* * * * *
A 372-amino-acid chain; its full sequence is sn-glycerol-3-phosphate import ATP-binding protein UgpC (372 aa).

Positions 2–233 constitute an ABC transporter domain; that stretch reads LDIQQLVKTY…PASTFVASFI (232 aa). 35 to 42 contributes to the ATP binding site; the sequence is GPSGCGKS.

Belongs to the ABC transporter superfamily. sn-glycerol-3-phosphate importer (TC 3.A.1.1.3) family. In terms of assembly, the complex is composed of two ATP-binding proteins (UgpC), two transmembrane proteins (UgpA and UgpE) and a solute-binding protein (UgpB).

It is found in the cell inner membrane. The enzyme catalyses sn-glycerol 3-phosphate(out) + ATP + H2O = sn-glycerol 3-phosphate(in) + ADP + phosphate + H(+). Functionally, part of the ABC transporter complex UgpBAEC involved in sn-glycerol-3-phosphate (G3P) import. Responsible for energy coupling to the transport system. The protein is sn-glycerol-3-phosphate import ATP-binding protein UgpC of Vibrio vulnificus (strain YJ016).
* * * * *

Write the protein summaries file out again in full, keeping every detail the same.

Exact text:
A 372-amino-acid chain; its full sequence is sn-glycerol-3-phosphate import ATP-binding protein UgpC (372 aa).

Positions 2–233 constitute an ABC transporter domain; that stretch reads LDIQQLVKTY…PASTFVASFI (232 aa). 35 to 42 contributes to the ATP binding site; the sequence is GPSGCGKS.

Belongs to the ABC transporter superfamily. sn-glycerol-3-phosphate importer (TC 3.A.1.1.3) family. In terms of assembly, the complex is composed of two ATP-binding proteins (UgpC), two transmembrane proteins (UgpA and UgpE) and a solute-binding protein (UgpB).

It is found in the cell inner membrane. The enzyme catalyses sn-glycerol 3-phosphate(out) + ATP + H2O = sn-glycerol 3-phosphate(in) + ADP + phosphate + H(+). Functionally, part of the ABC transporter complex UgpBAEC involved in sn-glycerol-3-phosphate (G3P) import. Responsible for energy coupling to the transport system. The protein is sn-glycerol-3-phosphate import ATP-binding protein UgpC of Vibrio vulnificus (strain YJ016).